TRAVERSE CITY, Mich. -- Ford Motor Co.'s flexible manufacturing system used in five plants is on track to yield savings in the range of $2.5 billion, said Bill Russo, Ford's director of manufacturing, vehicle operations.
The savings come in part when Ford has to complete a face-lift or revamp a model, Russo said. For example, the automaker will save about 55 percent on a face-lift or second-cycle change to a vehicle such as the F-150 pickup compared with the costs of a nonflexible plant, he said.
Fewer workstations; quicker changes of tools, dies and stamping machinery; and common assembly practices reduce downtime and improve quality, Russo said last week at the Management Briefing Seminars.
Flexible manufacturing also is expected to help Ford's struggling British brands - Jaguar, Aston Martin and Land Rover - cut costs, he said. All three brands lost an estimated $800 million in the first six months of 2004.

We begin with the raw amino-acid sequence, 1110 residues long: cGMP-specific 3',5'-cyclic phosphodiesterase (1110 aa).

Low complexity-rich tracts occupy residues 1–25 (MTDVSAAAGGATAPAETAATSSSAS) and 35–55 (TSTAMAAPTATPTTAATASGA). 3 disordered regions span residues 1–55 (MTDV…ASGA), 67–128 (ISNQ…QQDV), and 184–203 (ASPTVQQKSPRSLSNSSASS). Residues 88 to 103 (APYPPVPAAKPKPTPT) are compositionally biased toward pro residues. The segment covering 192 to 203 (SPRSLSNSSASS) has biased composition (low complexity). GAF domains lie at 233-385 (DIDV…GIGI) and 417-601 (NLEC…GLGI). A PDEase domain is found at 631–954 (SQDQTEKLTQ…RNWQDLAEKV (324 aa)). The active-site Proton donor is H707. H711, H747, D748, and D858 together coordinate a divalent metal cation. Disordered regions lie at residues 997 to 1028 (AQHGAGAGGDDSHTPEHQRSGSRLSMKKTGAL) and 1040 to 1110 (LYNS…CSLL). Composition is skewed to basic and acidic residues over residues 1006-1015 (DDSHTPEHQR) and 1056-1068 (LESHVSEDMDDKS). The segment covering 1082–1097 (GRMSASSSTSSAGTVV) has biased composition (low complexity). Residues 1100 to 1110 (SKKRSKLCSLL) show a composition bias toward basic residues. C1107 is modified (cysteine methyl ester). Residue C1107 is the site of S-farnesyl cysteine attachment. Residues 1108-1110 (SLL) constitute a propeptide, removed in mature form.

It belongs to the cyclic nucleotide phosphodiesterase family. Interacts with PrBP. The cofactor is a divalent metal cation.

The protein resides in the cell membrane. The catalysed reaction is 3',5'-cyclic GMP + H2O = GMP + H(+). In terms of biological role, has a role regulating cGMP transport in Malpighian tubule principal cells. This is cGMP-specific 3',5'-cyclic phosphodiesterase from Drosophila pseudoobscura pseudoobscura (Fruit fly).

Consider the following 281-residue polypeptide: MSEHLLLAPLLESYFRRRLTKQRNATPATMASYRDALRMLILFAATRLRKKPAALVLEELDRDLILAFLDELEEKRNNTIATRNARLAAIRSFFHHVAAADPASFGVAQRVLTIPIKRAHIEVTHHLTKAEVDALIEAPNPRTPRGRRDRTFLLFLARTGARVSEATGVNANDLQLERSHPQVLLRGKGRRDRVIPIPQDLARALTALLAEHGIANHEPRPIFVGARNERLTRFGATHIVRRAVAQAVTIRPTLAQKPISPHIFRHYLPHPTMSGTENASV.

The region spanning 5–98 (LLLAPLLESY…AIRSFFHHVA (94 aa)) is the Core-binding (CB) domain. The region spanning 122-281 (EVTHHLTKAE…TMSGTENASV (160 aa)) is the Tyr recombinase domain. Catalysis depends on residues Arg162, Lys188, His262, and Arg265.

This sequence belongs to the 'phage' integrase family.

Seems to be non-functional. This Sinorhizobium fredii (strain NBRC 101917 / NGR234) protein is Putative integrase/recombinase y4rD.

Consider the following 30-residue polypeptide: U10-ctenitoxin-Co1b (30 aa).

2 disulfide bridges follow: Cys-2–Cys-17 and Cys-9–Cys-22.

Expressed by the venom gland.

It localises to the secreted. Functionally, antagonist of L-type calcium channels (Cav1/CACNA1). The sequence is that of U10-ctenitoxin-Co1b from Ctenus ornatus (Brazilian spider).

"Flexible manufacturing helps them achieve some of the personalization they are looking for in their products," Russo said.
"Perhaps they are not going to build as many models or as many platforms, but they are more and more tailoring their premier products toward personalization."
Russo said Ford's Premier Automotive Group is moving toward more flexible manufacturing that will enable it to compete with its rivals in cost and features.
Ford will have 80 percent of its plants converted to flexible manufacturing by 2010, Russo said.
The automaker's five flexible plants are Norfolk, Va.; Louisville, Ky.; and Dearborn, Mich., which all build the F-150 pickup; Auto Alliance in Flat Rock, Mich., where the Mustang and Mazda6 are made; and Chicago, which will build the Ford Five Hundred and Freestyle.